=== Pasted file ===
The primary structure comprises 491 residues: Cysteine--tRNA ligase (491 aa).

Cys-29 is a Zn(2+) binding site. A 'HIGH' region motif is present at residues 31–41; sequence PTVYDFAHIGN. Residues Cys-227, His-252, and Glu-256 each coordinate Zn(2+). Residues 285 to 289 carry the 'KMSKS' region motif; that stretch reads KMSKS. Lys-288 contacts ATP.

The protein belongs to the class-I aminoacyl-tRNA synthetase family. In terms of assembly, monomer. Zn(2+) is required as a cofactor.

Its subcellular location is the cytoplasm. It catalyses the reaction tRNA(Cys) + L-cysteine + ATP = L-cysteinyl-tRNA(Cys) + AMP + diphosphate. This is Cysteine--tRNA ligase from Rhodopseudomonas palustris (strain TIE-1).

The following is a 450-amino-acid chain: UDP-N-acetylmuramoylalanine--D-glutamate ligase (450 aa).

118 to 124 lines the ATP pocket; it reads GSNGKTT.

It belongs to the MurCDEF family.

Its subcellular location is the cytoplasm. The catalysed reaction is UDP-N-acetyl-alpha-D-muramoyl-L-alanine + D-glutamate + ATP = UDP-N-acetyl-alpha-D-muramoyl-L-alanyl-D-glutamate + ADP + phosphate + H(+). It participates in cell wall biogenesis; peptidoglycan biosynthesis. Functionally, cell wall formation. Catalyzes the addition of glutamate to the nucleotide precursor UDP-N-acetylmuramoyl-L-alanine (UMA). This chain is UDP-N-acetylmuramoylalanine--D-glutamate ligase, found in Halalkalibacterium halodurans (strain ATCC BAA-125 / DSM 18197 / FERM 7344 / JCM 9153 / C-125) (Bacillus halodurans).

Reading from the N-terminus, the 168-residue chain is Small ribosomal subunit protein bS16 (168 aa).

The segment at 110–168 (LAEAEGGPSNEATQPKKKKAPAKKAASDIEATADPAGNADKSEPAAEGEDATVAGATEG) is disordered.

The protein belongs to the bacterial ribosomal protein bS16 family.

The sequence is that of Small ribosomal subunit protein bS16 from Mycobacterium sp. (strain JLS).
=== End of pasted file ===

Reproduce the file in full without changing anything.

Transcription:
The primary structure comprises 491 residues: Cysteine--tRNA ligase (491 aa).

Cys-29 is a Zn(2+) binding site. A 'HIGH' region motif is present at residues 31–41; sequence PTVYDFAHIGN. Residues Cys-227, His-252, and Glu-256 each coordinate Zn(2+). Residues 285 to 289 carry the 'KMSKS' region motif; that stretch reads KMSKS. Lys-288 contacts ATP.

The protein belongs to the class-I aminoacyl-tRNA synthetase family. In terms of assembly, monomer. Zn(2+) is required as a cofactor.

Its subcellular location is the cytoplasm. It catalyses the reaction tRNA(Cys) + L-cysteine + ATP = L-cysteinyl-tRNA(Cys) + AMP + diphosphate. This is Cysteine--tRNA ligase from Rhodopseudomonas palustris (strain TIE-1).

The following is a 450-amino-acid chain: UDP-N-acetylmuramoylalanine--D-glutamate ligase (450 aa).

118 to 124 lines the ATP pocket; it reads GSNGKTT.

It belongs to the MurCDEF family.

Its subcellular location is the cytoplasm. The catalysed reaction is UDP-N-acetyl-alpha-D-muramoyl-L-alanine + D-glutamate + ATP = UDP-N-acetyl-alpha-D-muramoyl-L-alanyl-D-glutamate + ADP + phosphate + H(+). It participates in cell wall biogenesis; peptidoglycan biosynthesis. Functionally, cell wall formation. Catalyzes the addition of glutamate to the nucleotide precursor UDP-N-acetylmuramoyl-L-alanine (UMA). This chain is UDP-N-acetylmuramoylalanine--D-glutamate ligase, found in Halalkalibacterium halodurans (strain ATCC BAA-125 / DSM 18197 / FERM 7344 / JCM 9153 / C-125) (Bacillus halodurans).

Reading from the N-terminus, the 168-residue chain is Small ribosomal subunit protein bS16 (168 aa).

The segment at 110–168 (LAEAEGGPSNEATQPKKKKAPAKKAASDIEATADPAGNADKSEPAAEGEDATVAGATEG) is disordered.

The protein belongs to the bacterial ribosomal protein bS16 family.

The sequence is that of Small ribosomal subunit protein bS16 from Mycobacterium sp. (strain JLS).